Sixty Los Angeles galleries are collaborating on a new digital sales platform. Artists donate their creations to benefit the Venice Family Clinic. And you can support your local independent theater by streaming the new documentary, " Beyond the Visible ," at home.
Art fundraiser for the Venice Family Clinic
This year, the annual Venice Family Clinic Art Walk and Auction goes digital. Since it began in 1979, the auction has raised more than $23 million for the Venice Family Clinic , which provides essential health care and mental health support for 28,000 people across Los Angeles. The clinic is supporting people who are vulnerable to COVID-19, many of whom live below the poverty line.
This year’s fundraiser will include a digital auction, which will be hosted via Artsy on May 3-19. The participating artists include John Baldessari, Billy Al Bengston, Zoe Crosher, Channing Hansen, and Analia Saban. The curatorial committee will also host virtual talks and lectures related to the artists in the auction. Presenters include Tessa Blumenberg, Jonathan T.D. Neil, and Jori Finkel.
Greater LA: For 50 years, Venice Family Clinic serves Angelenos who can’t afford basic healthcare
L.A. galleries band together to form a new sales platform
As galleries struggle to pay rent , museums lay off staff, and the art world adjusts to digital exhibitions, a collaborative venture offers a glimmer of hope.
Gallery Platform LA is a new initiative involving 60 local galleries of different scales and budgets. This collaborative venture is an important acknowledgment that small and mid-sized galleries play a vital role in the arts ecosystem, giving artists their first exhibitions.
This platform, initiated by Jeffrey Deitch, will launch on May 15 and include a rotation of 10 exhibitions each week on the website. That means each participant will show a new selection every six weeks (a traditional gallery timeline for an exhibition). The platform will run an Instagram account featuring artist and gallerist interviews.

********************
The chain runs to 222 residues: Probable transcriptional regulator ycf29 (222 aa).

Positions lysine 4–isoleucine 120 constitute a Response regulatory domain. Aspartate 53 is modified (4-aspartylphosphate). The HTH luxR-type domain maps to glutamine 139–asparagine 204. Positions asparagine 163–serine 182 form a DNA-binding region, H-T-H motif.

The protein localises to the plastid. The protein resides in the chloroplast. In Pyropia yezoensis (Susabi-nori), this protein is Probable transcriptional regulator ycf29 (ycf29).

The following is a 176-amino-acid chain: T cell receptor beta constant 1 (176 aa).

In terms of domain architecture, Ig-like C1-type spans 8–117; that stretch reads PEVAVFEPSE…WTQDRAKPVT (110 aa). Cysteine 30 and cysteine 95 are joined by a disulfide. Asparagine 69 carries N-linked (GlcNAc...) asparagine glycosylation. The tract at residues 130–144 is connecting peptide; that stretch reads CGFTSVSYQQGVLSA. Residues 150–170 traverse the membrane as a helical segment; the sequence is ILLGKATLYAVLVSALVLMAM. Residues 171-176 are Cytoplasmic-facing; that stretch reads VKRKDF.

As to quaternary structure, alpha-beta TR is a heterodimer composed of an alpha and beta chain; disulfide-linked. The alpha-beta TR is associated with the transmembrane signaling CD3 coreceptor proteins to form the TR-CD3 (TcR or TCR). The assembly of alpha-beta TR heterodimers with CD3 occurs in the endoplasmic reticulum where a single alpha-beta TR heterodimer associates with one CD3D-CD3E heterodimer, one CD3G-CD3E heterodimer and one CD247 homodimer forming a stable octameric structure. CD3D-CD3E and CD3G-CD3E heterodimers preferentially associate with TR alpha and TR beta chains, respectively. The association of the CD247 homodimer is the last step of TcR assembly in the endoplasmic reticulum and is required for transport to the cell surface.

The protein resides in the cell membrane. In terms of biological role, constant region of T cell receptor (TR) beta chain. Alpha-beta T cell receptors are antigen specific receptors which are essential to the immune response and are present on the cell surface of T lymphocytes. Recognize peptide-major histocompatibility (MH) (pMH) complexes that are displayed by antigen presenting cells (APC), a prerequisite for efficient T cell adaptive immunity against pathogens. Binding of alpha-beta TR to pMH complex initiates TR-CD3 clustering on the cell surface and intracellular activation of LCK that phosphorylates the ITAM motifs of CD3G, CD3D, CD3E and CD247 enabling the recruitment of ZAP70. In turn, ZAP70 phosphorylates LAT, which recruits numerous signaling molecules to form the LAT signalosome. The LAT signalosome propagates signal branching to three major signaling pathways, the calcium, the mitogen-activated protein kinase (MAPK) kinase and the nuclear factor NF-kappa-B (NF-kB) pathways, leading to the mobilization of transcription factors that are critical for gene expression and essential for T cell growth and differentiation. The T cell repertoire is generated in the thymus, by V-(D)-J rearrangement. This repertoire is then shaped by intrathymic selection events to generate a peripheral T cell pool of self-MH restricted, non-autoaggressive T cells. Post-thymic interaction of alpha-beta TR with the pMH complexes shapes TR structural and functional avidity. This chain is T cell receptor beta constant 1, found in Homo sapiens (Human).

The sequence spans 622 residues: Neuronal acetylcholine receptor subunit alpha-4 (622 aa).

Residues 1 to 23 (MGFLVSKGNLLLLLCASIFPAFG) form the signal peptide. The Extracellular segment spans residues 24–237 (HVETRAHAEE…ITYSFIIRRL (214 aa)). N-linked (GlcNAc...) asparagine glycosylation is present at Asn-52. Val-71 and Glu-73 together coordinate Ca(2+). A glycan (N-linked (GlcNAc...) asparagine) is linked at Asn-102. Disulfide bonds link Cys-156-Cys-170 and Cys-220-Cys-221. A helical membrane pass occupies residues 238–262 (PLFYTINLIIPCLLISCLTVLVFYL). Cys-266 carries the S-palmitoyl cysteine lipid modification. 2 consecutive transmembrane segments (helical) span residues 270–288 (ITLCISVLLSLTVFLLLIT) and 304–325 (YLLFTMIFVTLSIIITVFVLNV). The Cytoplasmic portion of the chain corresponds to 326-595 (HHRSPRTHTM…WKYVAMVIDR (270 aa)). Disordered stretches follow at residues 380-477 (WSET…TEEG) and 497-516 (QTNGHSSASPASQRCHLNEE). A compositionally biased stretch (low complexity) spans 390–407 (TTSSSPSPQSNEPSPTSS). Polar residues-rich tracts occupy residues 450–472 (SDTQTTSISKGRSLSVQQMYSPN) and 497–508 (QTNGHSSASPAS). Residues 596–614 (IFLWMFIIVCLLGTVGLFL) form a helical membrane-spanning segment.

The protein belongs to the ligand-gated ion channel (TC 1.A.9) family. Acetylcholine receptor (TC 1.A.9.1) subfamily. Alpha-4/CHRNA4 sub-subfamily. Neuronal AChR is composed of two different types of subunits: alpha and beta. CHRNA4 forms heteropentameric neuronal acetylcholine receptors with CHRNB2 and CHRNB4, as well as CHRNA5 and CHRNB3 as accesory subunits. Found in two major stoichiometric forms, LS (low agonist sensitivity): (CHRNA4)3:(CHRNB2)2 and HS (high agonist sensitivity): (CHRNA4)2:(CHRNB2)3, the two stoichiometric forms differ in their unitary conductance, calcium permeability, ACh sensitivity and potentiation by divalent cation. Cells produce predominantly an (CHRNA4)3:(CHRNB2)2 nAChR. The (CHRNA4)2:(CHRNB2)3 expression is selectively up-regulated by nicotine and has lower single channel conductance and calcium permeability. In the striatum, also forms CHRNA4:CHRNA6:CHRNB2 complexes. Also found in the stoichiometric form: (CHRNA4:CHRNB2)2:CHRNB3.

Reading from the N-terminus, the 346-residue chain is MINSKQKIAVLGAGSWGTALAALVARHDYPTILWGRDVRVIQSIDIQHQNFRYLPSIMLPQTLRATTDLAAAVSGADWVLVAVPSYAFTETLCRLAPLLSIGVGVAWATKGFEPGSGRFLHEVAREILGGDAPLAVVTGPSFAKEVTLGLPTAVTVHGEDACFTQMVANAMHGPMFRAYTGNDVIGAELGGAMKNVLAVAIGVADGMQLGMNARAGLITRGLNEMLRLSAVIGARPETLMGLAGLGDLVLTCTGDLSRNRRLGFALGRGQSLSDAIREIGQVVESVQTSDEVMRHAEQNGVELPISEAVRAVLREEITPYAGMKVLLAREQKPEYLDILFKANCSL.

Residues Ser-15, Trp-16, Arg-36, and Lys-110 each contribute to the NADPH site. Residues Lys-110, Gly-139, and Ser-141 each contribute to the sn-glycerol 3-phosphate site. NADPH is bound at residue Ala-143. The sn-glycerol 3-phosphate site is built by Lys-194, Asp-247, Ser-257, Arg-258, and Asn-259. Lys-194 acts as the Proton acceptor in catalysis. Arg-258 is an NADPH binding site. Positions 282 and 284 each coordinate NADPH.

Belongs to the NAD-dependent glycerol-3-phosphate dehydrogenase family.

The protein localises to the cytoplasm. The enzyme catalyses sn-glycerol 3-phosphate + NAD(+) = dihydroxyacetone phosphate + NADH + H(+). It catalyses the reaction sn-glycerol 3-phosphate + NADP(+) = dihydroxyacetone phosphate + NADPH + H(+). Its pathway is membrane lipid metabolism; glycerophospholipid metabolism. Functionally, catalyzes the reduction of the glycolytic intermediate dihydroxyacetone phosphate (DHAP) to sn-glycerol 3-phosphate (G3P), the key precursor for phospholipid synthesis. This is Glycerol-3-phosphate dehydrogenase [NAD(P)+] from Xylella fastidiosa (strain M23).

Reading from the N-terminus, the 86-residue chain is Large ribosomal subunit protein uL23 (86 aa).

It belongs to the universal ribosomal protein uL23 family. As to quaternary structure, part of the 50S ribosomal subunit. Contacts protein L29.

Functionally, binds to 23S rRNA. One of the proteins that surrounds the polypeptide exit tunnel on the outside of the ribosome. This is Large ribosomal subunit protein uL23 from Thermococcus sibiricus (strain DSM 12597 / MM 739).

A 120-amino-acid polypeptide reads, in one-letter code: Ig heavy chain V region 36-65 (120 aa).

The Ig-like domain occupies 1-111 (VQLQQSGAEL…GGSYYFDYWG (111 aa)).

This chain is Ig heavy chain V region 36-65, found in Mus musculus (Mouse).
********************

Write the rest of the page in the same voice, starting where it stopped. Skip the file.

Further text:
Participating galleries are also forming Gallery Association Los Angeles (GALA), which will act as an art dealer’s association. The group will continue to collaborate (post-quarantine) to create resources like gallery maps and coordinated exhibition schedules.
Stream the much anticipated documentary about Hilma af Klint
Hilma af Klint is known for intuitive abstraction, though she worked in relative obscurity throughout her lifetime. When her posthumous retrospective exhibited at the Guggenheim last year, it broke records for attendance and catalogue sales. The widely praised exhibition traveled the world but skipped Los Angeles.
A new documentary, " Beyond the Visible ," premiered last week and delves into af Klint’s remarkable life, spirituality, and singular vision. The film posits af Klint as the inventor of abstraction, beating Wassily Kandinsky to the punch by a couple of decades.
The film celebrates and argues for af Klint’s place within art history. It also pokes holes in how art history is made (mostly by men), and what happens when we are presented with an alternative history that upends our well-trodden timelines.
The film is being streamed through Kino Marquee , which lets viewers rent and stream arthouse films at home while supporting local independent theaters. For Angelenos, that means your streaming will benefit the Laemmle Theatre, which has locations in Hollywood, Santa Monica, Pasadena, Glendale, and more.
Make bubble prints at home
This week’s at-home craft comes from the Craft Contemporary, which has been posting do-it-yourself projects on their website each week.
- Mixed media paper or watercolor paper
- Tempera paint (water-based paint)
- Dish soap
- Stir together each paint color in a separate cup, and add dish soap in a 1:1 ratio. Add a splash of water to mix.
- Using a straw, gently blow bubbles until they reach the top of the cup.
- Once bubbles begin to mushroom over the cup edges, stop. Remove straw.
- Place paper over the bubbles to create an imprint.
- Choose your next color and repeat.
If there are bubbles left on your paper, don’t touch them. Let them dry out or pop on their own, and you’ll get better imprints.